You can not tell anyone who comes after you the deepest secrets of the Catechumenate. Besides, it would be useless and people would think that it is ridiculous. If the rumor gets around town that in order to enter these communities, one must sell what they own, then no one will come to the catechesis anymore.” Kiko Arguello, Catechetical Directory, Vol. 4.
When we left off in Part 4, the community members had just offered up a significant part of their own wealth in the form of cash, jewelry, family heirlooms, land, automobiles and other items in order to be deemed worthy to progress to the next stage of “the Way”.
The second scrutiny initiates a substantial revenue stream for the Way, and anything that might dissuade others from joining the sect, such as coerced donations and psychological abuse, must be kept strictly secret.
Kiko’s plan for doing this is ingenious. He took a treasured element of the traditional catechumenal process, the Rite of Salt, and gave it his own twist. You see, while the primitive Church did keep certain doctrines secret from catechumens and heathens during the height of the persecutions against it, primarily the nature of the Eucharist, the Holy Trinity, and the Lord’s Prayer, it largely abandoned the practice by the fifth century. Kiko twists some some verses of Sacred Scripture not traditionally associated with the Rite of Salt to serve this purpose, as he’s done before with his interpretation of the gospel story of the Blind Man and the Mud.
The Rite of Salt begins with an admonition for two scriptural readings. The second of these readings includes the well-known words of Jesus in his Sermon on the Mount regarding salt: “You are the salt of the earth…” Matt. 5:13-16. While that’s in keeping with the traditional rite, it’s with the first reading that Kiko does his damage. That reading is from the second chapter of the Book of Revelation:
“He who has an ear, let him hear what the Spirit says to the churches. To him who conquers I will give some of the hidden manna, and I will give him a white stone, with a new name written on the stone which no one knows except him who receives it.” Rev. 2:17
In his Catechesis of the Salt, Kiko explains,
“You will receive, in the rite, a crystal, a white stone, a pebble, not small, white: a salt crystal you need taste. You will not receive the salt, but a crystal, a white stone. Of this pebble Revelation speaks: “I will give the victor a white stone that has a name no one knows but the one who receives it.” Because in the early Church the mysteries of the catechumenate were kept secret, and were called “archani”. You could not talk about what going to happen next. You can not tell anyone who comes after you the deepest secrets of the Catechumenate. Besides, it would be useless and people would think that it is ridiculous. If the rumor gets around town that in order to enter these communities, one must sell what they own, then no one will come to the catechesis anymore. This happened to Barajas (Baracas), a district of Madrid. There was a rumor that one had to give away one’s goods and people did not come to the catechesis. They said: “You go! Would I do like the one who sold his house? No! “. Therefore it is very important that nobody boasts or makes this public because people who are outside of [our] environment will not understand.”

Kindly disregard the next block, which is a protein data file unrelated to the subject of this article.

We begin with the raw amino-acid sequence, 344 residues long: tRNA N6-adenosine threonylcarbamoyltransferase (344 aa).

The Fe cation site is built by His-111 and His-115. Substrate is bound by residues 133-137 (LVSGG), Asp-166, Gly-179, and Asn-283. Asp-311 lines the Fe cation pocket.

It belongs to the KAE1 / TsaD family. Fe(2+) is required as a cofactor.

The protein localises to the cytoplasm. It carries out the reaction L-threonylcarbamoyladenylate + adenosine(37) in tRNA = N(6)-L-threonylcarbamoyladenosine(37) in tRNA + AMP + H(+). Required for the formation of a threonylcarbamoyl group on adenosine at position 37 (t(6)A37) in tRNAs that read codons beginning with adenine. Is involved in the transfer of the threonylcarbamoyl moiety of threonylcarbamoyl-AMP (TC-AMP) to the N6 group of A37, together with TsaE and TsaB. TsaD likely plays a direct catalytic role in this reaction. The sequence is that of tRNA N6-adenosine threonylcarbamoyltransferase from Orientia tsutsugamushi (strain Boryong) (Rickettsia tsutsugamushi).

With these words, Kiko offers a false and deformed interpretation of the meaning of the “white stone” in this passage from the book of Revelation. The greek word used in these verses is “psephos“, which means, “pebble”, not “salt”. No
exegete interprets these verses as speaking of salt. In those days, pebbles were used for casting votes, and St. Paul, in Acts 26:10 (the only other time the word is used in the New Testament) uses the word in that sense. White pebbles were used for votes of acquittal. Pebbles were also given to victors of an athletic contest as tickets to the great banquet that followed the contest and they were used by some as amulets which were thought to offer protection to the bearer.
The word for salt used in the New Testament is “halas“, not “psephos”. In addition, the “new name” of Rev. 2:17, according to scripture scholars, is the name of Jesus himself, or, according to others, the name, “Christian”. It does not refer to secret practices.
Now brothers, we will do a catechesis, and an anaphora over these salt crystals, these white stones. A prayer to the Lord, as over the the bread and wine; this is the prayer of Baptism, that is on the salt, asking the Holy Spirit to descend upon this salt so that it becomes a sacrament, a sign, and operates in each of you according to what it means.
The rite continues with the prayer over the salt (anaphora).
Kiko gives these instructions for receiving the salt:
Well, brothers, you shall receive this salt, this crystal burns, that you will taste. You will put your hands as in communion, right under the left, in the form of the cross, and the white stone will be place in your crossed hands.
The presiding Bishop or priest says, “Receive the salt of God’s Wisdom, that will preserve you for eternal life.” The “catechumens” respond, “Amen!“
A grain of salt is given to each member, and after they contemplate the crystal for a while, they place it on their tongues. The assembly sings the song, “The Same God”.
The conclusion to the rite begins with a prayer by the presider, which is followed by a closing hymn, “If the Lord does not build the house” Psalm 126 (127), and then a final blessing.
After the ceremony, the people are invited to a meeting the following day for the Catechesis of the Way, and then all go to a restaurant for a great feast. The priests and responsibles make the inventory of the loot collected during the scrutiny by drafting a document and signing it jointly. All this is kept secret.
Tags: Neocatechumenal, Kiko Arguello,